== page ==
Workforce analytics is coming along in leaps and bounds, but if you’re struggling to embrace it you might be asking the wrong questions. Iain Hopkins interviews a pioneer in the people analytics field
“I’m a strong proponent of data and analytics supplementing your intuition, experience and business understanding. If we use data analytics to supplement those elements we can bust some myths, have better-quality discussions, and over time make more informed decisions.”
Those are the words of one of the pioneers and true thought leaders of the people analytics space, Thomas Hedegaard Rasmussen, GM people analytics, insights and experience at National Australia Bank.
It’s a refreshing sentiment to hear for those who rely (perhaps too much) on gut instinct to make decisions and are treading warily around big data and analytics.
Approaching HR with an academic’s perspective
Rasmussen, who refers to himself as “an academic turned HR executive” commenced his career in HR at trade and logistics company A.P. Moller– Maersk Group, a global conglomerate of 120,000 people, following several years in academia.
“I was the new guy with a PhD in the HR department,” he says. “Nobody wanted to work with numbers or data. Everyone wanted to do facilitation or coaching or other parts of L&D, so by accident or by chance I was handed everything that had to do with numbers: assessments, engagement, rem & ben analysis, and so on. It was a matter of figuring out that if you use data and you are evidence-based you can have more impact at a lower cost simply by doing the stuff that actually works.”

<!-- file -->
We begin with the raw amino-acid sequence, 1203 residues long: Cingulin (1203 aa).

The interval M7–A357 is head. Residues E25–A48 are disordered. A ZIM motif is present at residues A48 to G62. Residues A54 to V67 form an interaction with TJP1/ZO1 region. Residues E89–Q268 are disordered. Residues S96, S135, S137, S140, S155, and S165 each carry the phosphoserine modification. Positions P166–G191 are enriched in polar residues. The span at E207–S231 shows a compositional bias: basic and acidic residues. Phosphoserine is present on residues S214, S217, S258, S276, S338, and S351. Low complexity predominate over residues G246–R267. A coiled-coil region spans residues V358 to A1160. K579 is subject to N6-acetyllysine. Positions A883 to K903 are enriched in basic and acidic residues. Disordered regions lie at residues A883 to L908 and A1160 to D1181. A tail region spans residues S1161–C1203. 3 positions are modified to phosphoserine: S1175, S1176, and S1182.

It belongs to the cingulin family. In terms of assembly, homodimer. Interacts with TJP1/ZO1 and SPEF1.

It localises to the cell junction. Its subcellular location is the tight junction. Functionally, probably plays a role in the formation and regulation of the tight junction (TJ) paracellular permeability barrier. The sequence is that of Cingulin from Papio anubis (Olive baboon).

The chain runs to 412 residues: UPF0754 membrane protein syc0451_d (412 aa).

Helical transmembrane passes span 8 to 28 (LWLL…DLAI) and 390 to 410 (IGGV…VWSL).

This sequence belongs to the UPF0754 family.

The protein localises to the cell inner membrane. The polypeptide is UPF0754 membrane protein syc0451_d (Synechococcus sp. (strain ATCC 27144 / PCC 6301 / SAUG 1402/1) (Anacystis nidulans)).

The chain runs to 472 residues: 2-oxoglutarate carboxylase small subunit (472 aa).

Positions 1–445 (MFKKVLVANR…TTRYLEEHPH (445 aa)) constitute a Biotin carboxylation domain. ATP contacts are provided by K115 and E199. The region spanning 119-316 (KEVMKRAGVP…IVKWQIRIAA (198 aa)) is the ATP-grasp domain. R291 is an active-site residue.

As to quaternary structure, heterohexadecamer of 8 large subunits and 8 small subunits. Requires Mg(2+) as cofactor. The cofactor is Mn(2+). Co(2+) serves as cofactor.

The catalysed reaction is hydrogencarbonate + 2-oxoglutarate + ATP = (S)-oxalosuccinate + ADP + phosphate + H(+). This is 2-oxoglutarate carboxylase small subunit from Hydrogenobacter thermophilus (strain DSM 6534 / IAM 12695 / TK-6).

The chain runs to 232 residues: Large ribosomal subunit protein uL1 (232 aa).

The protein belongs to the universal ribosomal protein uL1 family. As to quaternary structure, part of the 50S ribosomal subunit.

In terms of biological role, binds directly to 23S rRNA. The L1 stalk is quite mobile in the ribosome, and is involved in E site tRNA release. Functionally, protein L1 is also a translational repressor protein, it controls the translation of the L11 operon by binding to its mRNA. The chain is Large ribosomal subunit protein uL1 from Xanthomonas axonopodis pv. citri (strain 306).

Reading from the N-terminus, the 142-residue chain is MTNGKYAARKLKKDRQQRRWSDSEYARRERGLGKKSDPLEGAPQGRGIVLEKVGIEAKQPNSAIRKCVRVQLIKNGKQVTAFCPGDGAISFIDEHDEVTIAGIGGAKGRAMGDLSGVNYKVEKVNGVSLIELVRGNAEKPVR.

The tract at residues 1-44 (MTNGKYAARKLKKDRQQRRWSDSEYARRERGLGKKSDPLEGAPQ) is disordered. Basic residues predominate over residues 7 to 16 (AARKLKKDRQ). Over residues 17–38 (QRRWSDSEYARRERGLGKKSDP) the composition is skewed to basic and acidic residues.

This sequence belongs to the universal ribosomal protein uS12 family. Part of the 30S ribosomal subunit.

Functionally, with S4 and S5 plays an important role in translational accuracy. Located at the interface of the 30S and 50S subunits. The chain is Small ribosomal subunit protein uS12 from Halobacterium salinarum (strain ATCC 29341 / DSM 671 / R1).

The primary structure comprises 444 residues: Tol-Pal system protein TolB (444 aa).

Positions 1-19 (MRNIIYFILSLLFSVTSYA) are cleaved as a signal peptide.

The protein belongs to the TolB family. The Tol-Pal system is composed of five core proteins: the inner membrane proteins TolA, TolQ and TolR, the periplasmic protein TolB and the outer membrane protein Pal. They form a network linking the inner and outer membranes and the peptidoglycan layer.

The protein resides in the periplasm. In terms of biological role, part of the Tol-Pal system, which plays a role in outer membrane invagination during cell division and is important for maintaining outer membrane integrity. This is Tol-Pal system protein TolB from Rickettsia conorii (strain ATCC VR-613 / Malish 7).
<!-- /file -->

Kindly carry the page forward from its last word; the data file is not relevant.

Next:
“I was the new guy with a PhD in the HR department. Nobody wanted to work with numbers or data”
Following a seven-year stint at A.P. Moller–Maersk, he built and led the awardwinning HR analytics team at Shell.
His seminal paper, co-authored with Dave Ulrich in 2015, was titled “How HR analytics avoids being a management fad”.
“That was an outstanding experience because Dave Ulrich is incredibly inspiring. He’s very much about outside-in thinking, so you start with the customer, start with values, and work your way back towards what you actually need to do to impact customer satisfaction or return on equity or whatever the key desired outcome is,” Rasmussen says.
He suggests this ‘outside-in’ approach also works with analytics. In other words, you start with what the business problem or business opportunity is and then work your way back and figure out which data sets could be used to analyse that area. Then you come up with helpful and pragmatic recommendations and implement those recommendations.
It was through his connection with Ulrich that Rasmussen found himself at NAB in March 2017. “Dave is a personal friend of our head of HR, Lorraine Murphy, so at one point in time when I was looking to find a new job I actually asked Dave if he knew of anyone looking to implement analytics, and that’s when he introduced me to Lorraine.”